Traveling over the holidays is hard enough as it is — at last count, AAA expected about 50 million Americans to travel for Thanksgiving alone. Toss into the mix a child or two, and the rigmarole has all the trappings of a drama that’s sure to spike your blood pressure. But the experience doesn’t have to be stressful. With a few simple tweaks to your approach, it can even be pleasant, year after year.
My wife and I travel with our three daughters pretty much every holiday season, so we’ve learned some family travel hacks from experience. Here, then, in no particular order, are 10 things to keep in mind.
1. Leverage the lap child
Most airlines allow parents to fly with babies at no additional cost until the kids turn 2. The airlines require that kids travel on their parents’ laps, and refer to these passengers as “lap children.” As hideous as this word is, the concept behind it is a great perk, especially when you consider the alternative is paying an additional $500 or $600 for a separate seat.
We’ll keep it real: Riding with lap children gets less comfortable as the kids get older and larger and squirmier. But if money is even remotely an issue, this is a good perk to leverage for as long as you can.
2. MacGuyver the gear
Moms and Dads are suckers for kid and baby gear. If a manufacturer markets a product as something that can make traveling easier, we’re even more inclined to throw money at the dream. In most cases, however, specific gear for family travelers is nothing more than a waste of money.
Want to latch two booster seats together? Jerry-rig some hair ties. Want to protect your car seat before you check it? An oversized lawn bag works just fine, no matter what some random manufacturer says you need.
3. Embrace the apps
Sleeping away from home can be difficult for even the most intrepid kid. Unfamiliar sounds! Darker-than-usual rooms! Any one of these things could keep a child up all night (and, by extension, you). Instead of schlepping sound machines and night lights from home, pick up your Smartphone and shell out a few bucks for useful apps.
Two popular pieces of software with our crew include White Noise from TMSoft, which has more than 50 different sounds, and Night Light from DeviMob, which includes a lullaby feature. The former costs $2.99; the latter is free.
4. Stick to schedules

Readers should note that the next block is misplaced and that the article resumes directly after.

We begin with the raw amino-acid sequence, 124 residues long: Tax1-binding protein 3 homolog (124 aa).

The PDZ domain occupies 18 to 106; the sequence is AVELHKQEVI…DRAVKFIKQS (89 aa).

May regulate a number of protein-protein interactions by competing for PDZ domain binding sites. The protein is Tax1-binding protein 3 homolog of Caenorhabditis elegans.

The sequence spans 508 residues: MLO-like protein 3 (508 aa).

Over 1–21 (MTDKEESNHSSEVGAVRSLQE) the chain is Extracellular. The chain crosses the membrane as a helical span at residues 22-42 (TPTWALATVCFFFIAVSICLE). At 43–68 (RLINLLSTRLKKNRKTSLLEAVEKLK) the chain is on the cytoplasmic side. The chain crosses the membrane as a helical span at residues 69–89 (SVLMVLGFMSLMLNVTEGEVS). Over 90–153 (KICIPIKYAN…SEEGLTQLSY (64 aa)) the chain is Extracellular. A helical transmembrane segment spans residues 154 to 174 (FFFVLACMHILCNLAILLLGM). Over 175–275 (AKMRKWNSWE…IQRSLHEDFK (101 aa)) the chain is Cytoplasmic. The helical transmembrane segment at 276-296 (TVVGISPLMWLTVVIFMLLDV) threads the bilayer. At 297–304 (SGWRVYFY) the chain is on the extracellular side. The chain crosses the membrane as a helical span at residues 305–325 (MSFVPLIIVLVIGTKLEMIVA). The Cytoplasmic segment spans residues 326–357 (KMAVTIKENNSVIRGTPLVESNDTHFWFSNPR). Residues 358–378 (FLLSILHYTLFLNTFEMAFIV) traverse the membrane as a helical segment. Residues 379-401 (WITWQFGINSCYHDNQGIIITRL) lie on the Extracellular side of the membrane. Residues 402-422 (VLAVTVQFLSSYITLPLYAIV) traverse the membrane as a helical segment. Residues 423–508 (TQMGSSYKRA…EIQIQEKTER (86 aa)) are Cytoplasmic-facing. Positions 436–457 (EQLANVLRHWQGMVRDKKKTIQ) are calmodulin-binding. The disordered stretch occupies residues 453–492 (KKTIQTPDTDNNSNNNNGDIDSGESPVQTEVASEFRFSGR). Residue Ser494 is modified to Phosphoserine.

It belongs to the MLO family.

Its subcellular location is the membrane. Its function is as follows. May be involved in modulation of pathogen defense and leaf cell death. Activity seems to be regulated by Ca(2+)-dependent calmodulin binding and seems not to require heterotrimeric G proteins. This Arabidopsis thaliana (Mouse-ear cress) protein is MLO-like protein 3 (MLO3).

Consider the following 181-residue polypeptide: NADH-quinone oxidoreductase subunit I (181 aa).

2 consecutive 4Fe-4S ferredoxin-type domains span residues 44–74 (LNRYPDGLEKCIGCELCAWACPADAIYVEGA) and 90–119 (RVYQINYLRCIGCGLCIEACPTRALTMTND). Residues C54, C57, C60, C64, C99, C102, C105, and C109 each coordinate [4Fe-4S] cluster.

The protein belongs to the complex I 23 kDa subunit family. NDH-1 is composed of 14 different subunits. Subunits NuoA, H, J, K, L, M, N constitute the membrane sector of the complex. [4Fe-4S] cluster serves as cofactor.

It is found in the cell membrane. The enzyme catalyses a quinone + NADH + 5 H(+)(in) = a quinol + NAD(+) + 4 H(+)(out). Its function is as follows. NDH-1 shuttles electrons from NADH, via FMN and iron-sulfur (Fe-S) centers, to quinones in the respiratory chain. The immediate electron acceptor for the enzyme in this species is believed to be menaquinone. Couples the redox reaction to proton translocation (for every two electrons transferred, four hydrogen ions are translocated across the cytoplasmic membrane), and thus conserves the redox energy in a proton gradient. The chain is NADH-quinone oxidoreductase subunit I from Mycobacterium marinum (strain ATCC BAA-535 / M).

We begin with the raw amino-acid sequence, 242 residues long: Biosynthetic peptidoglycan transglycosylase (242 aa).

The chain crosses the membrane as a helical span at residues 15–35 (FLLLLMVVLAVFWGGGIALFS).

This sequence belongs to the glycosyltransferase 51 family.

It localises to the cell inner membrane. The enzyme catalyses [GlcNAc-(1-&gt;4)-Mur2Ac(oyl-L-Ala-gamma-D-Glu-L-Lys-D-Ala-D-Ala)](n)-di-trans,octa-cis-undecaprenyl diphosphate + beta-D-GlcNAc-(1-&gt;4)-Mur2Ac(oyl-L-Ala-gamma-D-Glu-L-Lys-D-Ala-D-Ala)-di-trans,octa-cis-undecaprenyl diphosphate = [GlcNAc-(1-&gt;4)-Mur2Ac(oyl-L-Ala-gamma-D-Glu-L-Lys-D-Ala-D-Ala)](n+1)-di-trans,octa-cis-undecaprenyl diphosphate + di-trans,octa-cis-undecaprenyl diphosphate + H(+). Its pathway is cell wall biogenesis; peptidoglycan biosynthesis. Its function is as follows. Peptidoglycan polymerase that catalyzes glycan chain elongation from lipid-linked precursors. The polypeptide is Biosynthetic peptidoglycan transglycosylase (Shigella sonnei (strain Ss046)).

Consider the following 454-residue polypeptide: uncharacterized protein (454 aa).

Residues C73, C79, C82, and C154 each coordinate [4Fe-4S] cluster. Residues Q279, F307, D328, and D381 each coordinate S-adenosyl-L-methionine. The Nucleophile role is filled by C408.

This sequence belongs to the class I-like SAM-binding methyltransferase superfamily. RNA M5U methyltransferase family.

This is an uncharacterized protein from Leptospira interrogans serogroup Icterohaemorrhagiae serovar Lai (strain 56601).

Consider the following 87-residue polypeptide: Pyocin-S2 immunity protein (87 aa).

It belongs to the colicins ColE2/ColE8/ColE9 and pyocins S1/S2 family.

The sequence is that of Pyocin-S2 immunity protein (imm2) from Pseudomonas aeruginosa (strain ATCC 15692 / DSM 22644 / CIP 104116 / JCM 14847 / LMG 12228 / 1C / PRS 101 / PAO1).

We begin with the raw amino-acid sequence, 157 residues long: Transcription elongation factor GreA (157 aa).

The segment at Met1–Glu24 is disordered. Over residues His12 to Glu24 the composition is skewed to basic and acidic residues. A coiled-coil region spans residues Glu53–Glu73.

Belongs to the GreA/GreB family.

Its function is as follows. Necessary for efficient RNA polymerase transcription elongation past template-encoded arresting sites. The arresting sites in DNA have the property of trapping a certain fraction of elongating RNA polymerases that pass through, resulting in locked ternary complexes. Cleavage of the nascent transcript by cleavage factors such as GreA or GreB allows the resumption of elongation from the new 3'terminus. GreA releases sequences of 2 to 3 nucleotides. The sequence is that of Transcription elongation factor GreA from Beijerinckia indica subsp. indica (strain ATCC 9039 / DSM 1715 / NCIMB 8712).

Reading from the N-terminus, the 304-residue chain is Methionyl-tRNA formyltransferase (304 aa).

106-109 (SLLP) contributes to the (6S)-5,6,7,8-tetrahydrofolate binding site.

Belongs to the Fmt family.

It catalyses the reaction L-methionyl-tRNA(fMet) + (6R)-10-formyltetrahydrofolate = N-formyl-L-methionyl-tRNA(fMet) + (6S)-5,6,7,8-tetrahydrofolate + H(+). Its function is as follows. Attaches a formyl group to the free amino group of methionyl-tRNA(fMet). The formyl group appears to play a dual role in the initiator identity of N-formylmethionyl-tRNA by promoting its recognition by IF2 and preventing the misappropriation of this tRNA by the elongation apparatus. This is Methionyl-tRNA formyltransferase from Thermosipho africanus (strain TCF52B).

Children are creatures of habit, which means that traveling really can throw them into tizzies. With this in mind, it’s a good idea to avoid meltdowns by adhering to schedules as best as possible. Stick to snack times between meals. Maintain bed times that are within 30 minutes of the norm. If your child naps, try to incorporate that into the away-from-home routine, too.
If you’re traveling within the same time zone, none of this should be too difficult. If you’re heading to another time zone, prepare your kids by flexing their schedules accordingly for a week or two before you leave.
5. Get healthy snacks
Kids love to snack when they travel, which means the goodies you carry are a huge part of the family experience. Just remember that some noshes are better than others. Sugary treats likely will make the kids crazy, which will put you in the uncomfortable position of having to rein them in.
WHERE TO FIND SHELTERS
Shelters have been set up for people and their pets at the following locations:
— Santa Rosa Veterans Memorial Building is accepting evacuees and small pets.
— Finley Center in Santa Rosa is accepting evacuees and small pets, but may be full at this time.
— The Sonoma County Fairgrounds is accepting people and pets.
— Petaluma VFW Post 1929 (pets allowed), 1094 Petaluma Blvd. South, Petaluma
Large animals are being accepted at the following:
— Sonoma County Fairgrounds, 1350 Bennett Valley Road
— Sonoma Valley High School FFA, 20000 Broadway, Sonoma
— Sonoma Ukiah Fairgrounds, 1055 N. State St., Ukiah
In all cases, people must remain with their pets.
The Sonoma Humane Society’s shelters in Santa Rosa and Healdsburg have some resources available for pet owners who have been displaced by the fires: crates, food and pet supplies. They are open to take in strays and injured animals. They are not able to board animals at this time. Sheltering space must be reserved for animals displaced by the fire.
LOST, FOUND AND INJURED ANIMALS
Sonoma County Animal Services is open and onsite 24/7 until further notice at 1247 Century Court, (off of Airport Boulevard) in Santa Rosa, accepting lost/found animals. Large animals/livestock should go to Sonoma County Fairgrounds. Found animals are being posted on their Facebook page. Additionally, they are offering no-cost veterinary services for medical treatment for animals affected by the fires.
A mobile unit is also onsite at the evacuation center located at Veterans Hall in Santa Rosa.
Animal services is greatly in need of the following donations:
Water bowls (any size), disposable lasagna pans (for cat/kitten litter), animal food, including: sweet mix for horses or goats, egg layer for chickens, pig feed, dog and cat food (wet or dry — any brand) and grass hay for all, grain buckets, baby/wet wipes. Donations can be dropped off at 1247 Century Court (off of Airport Boulevard) in Santa Rosa.
For more information about available services and donations call 707-565-4406.